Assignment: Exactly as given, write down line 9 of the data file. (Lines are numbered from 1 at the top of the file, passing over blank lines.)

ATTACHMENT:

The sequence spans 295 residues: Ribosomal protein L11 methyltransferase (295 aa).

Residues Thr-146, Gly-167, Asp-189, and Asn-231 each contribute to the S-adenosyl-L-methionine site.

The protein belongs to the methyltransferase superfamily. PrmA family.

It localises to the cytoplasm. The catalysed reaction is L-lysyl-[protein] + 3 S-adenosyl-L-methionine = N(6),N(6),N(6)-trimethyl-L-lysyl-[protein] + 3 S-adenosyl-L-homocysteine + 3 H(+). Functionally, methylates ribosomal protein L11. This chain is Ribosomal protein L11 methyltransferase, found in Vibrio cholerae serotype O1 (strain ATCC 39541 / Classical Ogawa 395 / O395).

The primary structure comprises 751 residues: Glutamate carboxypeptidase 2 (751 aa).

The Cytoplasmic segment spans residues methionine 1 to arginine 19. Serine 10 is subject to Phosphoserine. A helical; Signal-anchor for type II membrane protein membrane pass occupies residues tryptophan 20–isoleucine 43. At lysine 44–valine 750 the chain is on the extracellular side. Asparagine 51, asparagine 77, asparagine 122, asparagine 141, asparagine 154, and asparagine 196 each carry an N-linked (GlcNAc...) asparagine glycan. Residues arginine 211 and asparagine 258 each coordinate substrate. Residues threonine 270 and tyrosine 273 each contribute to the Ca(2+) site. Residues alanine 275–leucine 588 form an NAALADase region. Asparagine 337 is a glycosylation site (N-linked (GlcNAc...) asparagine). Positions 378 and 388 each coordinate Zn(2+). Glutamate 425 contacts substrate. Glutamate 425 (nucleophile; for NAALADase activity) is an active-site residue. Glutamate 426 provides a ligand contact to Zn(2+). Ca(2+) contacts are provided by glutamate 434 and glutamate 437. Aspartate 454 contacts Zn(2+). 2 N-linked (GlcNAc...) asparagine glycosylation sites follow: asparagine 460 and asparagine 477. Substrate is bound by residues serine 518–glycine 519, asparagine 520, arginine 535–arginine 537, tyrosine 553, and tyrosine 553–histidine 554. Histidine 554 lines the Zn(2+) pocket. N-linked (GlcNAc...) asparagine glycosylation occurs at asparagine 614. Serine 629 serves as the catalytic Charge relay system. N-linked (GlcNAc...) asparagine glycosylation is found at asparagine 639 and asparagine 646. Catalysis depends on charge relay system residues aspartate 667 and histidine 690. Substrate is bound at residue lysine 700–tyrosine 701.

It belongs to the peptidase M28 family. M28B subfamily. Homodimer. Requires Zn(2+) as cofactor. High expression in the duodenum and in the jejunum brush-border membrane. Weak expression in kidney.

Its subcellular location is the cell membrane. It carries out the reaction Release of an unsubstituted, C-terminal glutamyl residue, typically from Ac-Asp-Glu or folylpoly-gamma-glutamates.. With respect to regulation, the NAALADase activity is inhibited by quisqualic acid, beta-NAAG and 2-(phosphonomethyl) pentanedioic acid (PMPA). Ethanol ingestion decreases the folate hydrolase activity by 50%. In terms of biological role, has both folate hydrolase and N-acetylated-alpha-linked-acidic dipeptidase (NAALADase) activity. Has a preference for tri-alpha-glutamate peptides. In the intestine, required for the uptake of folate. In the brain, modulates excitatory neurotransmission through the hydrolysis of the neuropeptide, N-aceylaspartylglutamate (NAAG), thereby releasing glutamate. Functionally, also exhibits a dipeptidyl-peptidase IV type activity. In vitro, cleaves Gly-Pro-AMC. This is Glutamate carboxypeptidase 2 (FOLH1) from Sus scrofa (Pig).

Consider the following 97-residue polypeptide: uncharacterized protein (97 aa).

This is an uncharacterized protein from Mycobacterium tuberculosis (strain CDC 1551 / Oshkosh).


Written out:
Consider the following 97-residue polypeptide: uncharacterized protein (97 aa).